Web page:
Finally, the May 2017 IEP included strategies to address the student's management needs, noting in particular that the student required "an intensive, small teacher-to-student ratio program in a highly structured and routinized environment"; the student required the "use of ABA strategies, including discrete trial instruction and a token economy to learn"; the student required "gestures, modeling and hand over hand manipulation to learn and complete tasks"; and to "[e]mphasize and praise any intention [by the student] to communicate" (Dist. Ex. 5 at p. 11).

B. Specially Designed Instruction

            Regulations define specially designed instruction, in part, as "adapting, as appropriate to the needs of an eligible student under this Part, the content, methodology, or delivery of instruction to address the unique needs that result from the student's disability" (8 NYCRR 200.1[vv]; see 34 CFR 300.39[b][3]).

During the 2017-18 school year at Gersh, the student attended a 6:1+1 classroom with a 1:1 aide, and received the following related services: five 30-minute sessions per week of individual speech-language therapy, three 30-minute sessions per week of individual OT, and two 30-minute sessions per week of individual PT (see Tr. pp. 595-96, 726, 735, 896, 1104, 1112; Parent Ex. J at p. 6).  The clinical director at Gersh testified that when she began working with the student, he completed the ABLLS, staff reviewed baseline data, and the clinical director worked with the classroom teacher to determine the student's goals and program (see Tr. pp. 1015-17, 1021-22).  Results of these assessments indicated to the clinical director that the student needed to work on improving daily living and functional communication skills, as well as basic academic and fine-motor skills (see Tr. pp. 1022-23).  The clinical director testified that she reviewed the student's existing FBA and BIP, which did not need to be changed because the BIP was working for him (see Tr. pp. 1036-37).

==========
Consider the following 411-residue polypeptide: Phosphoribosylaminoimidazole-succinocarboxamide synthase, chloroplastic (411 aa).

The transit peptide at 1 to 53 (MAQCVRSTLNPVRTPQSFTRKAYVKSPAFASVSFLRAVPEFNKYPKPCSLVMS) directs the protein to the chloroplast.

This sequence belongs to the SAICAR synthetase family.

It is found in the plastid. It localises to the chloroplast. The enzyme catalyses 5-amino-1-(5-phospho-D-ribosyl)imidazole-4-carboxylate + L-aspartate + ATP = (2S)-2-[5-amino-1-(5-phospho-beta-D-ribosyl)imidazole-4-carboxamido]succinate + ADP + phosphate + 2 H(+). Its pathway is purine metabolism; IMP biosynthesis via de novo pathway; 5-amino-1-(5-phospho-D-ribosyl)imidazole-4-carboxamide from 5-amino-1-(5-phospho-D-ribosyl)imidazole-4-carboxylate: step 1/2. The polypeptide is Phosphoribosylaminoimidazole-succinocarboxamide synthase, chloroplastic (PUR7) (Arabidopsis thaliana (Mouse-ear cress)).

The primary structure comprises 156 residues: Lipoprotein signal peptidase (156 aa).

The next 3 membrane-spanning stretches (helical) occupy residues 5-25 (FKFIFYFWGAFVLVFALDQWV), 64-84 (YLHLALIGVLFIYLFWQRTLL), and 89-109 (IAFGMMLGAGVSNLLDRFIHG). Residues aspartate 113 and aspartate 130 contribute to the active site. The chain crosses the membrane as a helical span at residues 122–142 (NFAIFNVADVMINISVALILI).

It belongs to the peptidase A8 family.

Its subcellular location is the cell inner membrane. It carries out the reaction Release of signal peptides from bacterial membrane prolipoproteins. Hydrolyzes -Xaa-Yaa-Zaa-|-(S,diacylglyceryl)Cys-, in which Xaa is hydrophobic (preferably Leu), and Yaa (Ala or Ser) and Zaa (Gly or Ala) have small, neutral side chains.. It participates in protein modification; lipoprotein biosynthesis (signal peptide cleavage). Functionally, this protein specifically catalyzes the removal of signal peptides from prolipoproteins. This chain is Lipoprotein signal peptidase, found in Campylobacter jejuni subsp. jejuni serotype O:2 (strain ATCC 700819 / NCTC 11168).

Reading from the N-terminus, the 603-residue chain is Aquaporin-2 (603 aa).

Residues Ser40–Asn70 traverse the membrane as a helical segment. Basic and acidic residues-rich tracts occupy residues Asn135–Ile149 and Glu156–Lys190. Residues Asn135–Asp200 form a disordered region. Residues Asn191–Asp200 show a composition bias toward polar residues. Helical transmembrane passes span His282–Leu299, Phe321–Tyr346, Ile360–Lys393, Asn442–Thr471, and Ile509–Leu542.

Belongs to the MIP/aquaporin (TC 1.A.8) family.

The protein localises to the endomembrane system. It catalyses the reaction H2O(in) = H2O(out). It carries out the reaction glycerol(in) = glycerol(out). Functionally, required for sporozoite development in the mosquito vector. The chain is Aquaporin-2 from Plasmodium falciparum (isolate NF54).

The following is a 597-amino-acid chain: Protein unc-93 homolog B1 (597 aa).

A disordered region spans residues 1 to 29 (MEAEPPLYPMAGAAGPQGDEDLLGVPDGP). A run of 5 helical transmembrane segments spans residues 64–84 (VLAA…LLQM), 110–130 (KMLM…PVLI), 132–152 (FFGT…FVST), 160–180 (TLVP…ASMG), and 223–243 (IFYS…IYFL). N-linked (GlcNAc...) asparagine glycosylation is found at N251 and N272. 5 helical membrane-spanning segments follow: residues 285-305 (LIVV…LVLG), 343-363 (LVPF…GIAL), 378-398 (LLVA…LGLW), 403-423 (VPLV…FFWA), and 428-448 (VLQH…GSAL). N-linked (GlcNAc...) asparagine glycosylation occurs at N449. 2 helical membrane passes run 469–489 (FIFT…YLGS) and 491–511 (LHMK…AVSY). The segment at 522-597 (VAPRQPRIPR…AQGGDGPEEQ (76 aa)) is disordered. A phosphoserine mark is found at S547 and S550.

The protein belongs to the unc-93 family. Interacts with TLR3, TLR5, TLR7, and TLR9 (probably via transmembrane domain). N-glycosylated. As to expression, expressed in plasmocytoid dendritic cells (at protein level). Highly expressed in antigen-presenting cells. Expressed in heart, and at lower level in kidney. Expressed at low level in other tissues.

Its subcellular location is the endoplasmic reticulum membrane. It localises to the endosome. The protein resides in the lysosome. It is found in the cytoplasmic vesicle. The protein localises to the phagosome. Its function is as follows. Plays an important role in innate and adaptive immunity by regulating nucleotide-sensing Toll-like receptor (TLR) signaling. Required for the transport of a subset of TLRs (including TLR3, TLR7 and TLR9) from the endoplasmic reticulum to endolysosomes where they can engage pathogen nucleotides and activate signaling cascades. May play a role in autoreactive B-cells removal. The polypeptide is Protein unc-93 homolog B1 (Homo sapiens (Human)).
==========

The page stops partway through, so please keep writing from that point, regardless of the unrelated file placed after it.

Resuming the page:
The education coordinator at Gersh testified that staff in the student's class used individual ABA methods including discrete trial (see Tr. pp. 703, 729).[25]  Specifically, in the morning students received 90 minutes of discrete trial instruction (see Tr. pp. 704, 1023).  During this time, students sat in a circle in individual cubbies "with a camera in the middle with a BCBA on the other end to give that feedback if needed," while the students worked toward their IEP goals (see Tr. pp. 704-05, 783, 1024).[26]  In the afternoon, students participated in group lessons and then completed "independent" work toward their respective programs and IEP goals (Tr. p. 705).  The educational coordinator testified that in the afternoon, students received "[a]t least" 90 minutes of discrete trial instruction (Tr. pp. 748-49).  Additionally, although not necessarily discrete trial work, students received "ABA methodology" or ABA approaches, such as a token system, throughout the day (Tr. pp. 749, 757-59).  At Gersh, staff collected data in a "program book," which included a student's IEP goals, data collection sheets, and "SD's," which the educational coordinator described as an ABA methodology regarding "how [staff] [were] go[ing to] approach the different goals" (id.).  She further testified that there was "always" data collection, and behavioral and academic data were collected separately, but "graphed" daily (Tr. pp. 706, 730).  At Gersh, students' academic goals were reviewed by the head of the therapeutic department, who was a BCBA, to ensure that the goals were appropriate, that students were "actually learning," and that the students were "where they're supposed to be" (Tr. pp. 706-07).  Gersh's goals were comprised of a long-term goal and short-term benchmark goals, and Gersh documented students' progress toward their goals four times during the year (see Tr. pp. 707-08; Parent Ex. T).